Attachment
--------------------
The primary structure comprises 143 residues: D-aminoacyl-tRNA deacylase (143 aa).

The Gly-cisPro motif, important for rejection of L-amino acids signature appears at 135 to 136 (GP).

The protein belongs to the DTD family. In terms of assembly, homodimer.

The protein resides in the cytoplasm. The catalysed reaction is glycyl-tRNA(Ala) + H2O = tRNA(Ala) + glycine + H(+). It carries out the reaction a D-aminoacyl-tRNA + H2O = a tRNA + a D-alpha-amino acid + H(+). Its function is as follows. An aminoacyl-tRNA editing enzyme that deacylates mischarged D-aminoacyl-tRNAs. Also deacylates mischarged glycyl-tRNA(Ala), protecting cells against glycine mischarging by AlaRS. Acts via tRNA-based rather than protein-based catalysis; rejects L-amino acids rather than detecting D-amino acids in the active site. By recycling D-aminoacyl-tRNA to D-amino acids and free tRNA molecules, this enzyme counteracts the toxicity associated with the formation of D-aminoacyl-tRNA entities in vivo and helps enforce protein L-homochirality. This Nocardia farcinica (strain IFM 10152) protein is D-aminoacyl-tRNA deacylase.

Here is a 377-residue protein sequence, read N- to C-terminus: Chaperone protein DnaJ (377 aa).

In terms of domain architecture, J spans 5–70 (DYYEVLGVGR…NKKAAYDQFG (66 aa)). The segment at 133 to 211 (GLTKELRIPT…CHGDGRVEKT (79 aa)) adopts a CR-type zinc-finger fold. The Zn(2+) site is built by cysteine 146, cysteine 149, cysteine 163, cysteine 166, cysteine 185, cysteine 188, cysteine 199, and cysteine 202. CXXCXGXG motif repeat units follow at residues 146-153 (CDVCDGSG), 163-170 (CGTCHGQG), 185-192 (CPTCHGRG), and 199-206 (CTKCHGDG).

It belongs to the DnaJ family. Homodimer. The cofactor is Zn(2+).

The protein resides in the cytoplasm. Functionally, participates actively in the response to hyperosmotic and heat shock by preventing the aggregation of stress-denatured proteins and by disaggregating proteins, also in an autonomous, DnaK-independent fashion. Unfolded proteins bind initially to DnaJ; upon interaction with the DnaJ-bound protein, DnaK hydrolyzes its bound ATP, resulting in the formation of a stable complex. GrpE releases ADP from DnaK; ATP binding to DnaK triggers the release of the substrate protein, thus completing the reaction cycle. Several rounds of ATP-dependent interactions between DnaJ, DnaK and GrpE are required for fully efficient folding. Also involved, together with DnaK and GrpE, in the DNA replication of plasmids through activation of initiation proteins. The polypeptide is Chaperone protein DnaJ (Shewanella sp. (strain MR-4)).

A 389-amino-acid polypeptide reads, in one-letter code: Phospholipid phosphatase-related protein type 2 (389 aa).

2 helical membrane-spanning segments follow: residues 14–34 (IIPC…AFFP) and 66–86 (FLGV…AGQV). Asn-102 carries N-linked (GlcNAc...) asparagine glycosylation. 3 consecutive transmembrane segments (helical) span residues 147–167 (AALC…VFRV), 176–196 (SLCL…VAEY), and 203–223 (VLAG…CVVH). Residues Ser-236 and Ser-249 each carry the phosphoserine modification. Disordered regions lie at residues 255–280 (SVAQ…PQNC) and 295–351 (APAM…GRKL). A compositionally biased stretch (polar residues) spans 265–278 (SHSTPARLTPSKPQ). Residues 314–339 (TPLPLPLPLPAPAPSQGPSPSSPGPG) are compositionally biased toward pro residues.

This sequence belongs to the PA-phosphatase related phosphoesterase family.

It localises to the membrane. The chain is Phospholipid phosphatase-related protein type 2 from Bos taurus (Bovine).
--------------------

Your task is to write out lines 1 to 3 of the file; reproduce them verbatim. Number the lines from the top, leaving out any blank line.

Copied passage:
The primary structure comprises 143 residues: D-aminoacyl-tRNA deacylase (143 aa).

The Gly-cisPro motif, important for rejection of L-amino acids signature appears at 135 to 136 (GP).

The protein belongs to the DTD family. In terms of assembly, homodimer.